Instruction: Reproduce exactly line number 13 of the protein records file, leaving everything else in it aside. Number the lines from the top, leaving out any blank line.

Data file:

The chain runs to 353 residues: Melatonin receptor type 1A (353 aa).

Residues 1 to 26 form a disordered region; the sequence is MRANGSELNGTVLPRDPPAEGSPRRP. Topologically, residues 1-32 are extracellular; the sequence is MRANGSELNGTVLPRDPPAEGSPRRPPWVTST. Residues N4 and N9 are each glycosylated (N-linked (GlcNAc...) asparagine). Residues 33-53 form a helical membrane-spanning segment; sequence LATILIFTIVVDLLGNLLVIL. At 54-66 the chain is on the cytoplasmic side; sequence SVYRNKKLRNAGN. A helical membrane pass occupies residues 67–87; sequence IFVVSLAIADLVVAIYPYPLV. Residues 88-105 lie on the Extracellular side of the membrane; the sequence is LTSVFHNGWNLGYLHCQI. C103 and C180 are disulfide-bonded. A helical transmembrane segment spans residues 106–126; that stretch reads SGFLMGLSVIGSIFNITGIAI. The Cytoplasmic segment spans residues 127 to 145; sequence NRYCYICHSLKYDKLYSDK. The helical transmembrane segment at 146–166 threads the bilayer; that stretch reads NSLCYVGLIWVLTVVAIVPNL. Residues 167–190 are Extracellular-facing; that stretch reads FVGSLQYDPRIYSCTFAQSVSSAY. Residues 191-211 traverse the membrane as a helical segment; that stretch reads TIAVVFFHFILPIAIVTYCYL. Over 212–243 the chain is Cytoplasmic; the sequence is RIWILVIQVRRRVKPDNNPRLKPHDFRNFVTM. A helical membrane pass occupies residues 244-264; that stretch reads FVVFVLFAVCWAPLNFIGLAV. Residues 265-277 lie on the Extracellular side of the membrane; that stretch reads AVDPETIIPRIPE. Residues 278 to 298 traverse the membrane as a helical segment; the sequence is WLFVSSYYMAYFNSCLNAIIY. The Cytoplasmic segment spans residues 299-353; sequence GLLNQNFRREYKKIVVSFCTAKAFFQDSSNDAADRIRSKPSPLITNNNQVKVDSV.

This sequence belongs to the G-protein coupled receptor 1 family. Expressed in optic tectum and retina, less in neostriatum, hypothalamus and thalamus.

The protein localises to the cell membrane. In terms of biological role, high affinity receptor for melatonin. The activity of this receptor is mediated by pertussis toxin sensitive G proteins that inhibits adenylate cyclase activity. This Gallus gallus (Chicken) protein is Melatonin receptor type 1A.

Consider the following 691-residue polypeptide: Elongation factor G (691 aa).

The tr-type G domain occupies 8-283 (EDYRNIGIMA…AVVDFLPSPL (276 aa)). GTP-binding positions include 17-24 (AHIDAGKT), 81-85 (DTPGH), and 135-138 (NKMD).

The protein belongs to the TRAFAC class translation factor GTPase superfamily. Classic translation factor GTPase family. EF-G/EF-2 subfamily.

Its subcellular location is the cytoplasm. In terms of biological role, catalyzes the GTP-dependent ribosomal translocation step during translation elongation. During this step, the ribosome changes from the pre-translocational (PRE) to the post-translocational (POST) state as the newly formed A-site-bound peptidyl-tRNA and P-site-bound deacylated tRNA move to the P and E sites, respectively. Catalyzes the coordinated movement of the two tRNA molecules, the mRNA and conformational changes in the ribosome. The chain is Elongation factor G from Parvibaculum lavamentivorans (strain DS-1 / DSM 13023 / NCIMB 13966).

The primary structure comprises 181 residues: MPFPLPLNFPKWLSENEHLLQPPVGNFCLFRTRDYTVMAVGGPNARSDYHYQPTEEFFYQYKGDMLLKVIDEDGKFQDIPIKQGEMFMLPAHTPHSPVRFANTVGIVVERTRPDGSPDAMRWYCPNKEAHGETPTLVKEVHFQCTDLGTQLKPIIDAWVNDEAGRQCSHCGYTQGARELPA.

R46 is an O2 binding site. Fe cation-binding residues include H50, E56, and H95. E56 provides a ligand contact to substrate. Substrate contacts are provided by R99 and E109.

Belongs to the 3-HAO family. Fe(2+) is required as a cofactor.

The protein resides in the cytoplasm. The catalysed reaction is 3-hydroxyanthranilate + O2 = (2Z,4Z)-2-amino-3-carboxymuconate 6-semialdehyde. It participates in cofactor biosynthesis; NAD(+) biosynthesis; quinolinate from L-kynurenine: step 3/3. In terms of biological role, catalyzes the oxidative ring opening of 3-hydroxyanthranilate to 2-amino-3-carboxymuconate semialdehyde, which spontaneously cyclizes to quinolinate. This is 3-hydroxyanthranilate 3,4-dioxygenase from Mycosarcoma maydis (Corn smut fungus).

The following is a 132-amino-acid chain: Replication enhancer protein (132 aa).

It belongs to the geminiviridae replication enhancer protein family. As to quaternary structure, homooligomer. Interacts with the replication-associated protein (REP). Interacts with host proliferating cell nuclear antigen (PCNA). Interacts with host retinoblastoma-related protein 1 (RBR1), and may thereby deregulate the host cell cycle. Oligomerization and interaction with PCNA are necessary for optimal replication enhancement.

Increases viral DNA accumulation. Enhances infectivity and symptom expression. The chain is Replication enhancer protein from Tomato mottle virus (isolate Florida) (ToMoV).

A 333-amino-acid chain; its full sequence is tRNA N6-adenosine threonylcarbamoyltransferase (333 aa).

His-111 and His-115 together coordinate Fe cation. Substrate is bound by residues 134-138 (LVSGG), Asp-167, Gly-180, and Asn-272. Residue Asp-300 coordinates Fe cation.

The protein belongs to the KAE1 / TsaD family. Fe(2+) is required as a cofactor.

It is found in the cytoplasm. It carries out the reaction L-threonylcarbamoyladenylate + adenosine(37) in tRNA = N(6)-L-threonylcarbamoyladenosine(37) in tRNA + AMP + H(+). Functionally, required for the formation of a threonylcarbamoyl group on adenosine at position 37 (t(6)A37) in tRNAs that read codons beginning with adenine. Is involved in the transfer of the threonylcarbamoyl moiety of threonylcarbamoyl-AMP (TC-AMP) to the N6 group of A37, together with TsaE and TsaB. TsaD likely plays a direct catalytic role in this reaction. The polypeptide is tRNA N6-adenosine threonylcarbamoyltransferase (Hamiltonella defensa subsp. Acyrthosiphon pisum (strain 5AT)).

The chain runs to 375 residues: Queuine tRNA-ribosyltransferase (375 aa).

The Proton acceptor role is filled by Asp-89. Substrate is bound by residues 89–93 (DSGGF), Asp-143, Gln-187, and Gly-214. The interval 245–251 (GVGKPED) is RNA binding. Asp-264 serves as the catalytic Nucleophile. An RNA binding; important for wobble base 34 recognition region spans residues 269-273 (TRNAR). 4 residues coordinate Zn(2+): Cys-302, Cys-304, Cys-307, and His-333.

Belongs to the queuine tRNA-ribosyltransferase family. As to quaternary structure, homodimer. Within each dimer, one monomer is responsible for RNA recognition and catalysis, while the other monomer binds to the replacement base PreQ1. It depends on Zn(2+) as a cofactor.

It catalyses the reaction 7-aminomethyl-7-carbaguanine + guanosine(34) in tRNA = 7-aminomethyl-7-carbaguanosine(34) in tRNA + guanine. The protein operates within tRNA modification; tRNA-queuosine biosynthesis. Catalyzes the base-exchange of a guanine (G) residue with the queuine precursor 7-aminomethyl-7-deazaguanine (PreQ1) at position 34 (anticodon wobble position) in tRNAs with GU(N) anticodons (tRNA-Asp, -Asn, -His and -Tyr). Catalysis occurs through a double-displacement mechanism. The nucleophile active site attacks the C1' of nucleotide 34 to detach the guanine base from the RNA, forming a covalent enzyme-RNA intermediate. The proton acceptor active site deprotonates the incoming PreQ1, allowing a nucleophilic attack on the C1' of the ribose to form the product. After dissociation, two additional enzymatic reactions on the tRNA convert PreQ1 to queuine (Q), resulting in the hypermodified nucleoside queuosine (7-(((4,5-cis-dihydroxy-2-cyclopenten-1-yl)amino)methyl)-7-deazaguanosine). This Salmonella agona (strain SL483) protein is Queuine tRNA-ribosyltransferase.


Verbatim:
The following is a 132-amino-acid chain: Replication enhancer protein (132 aa).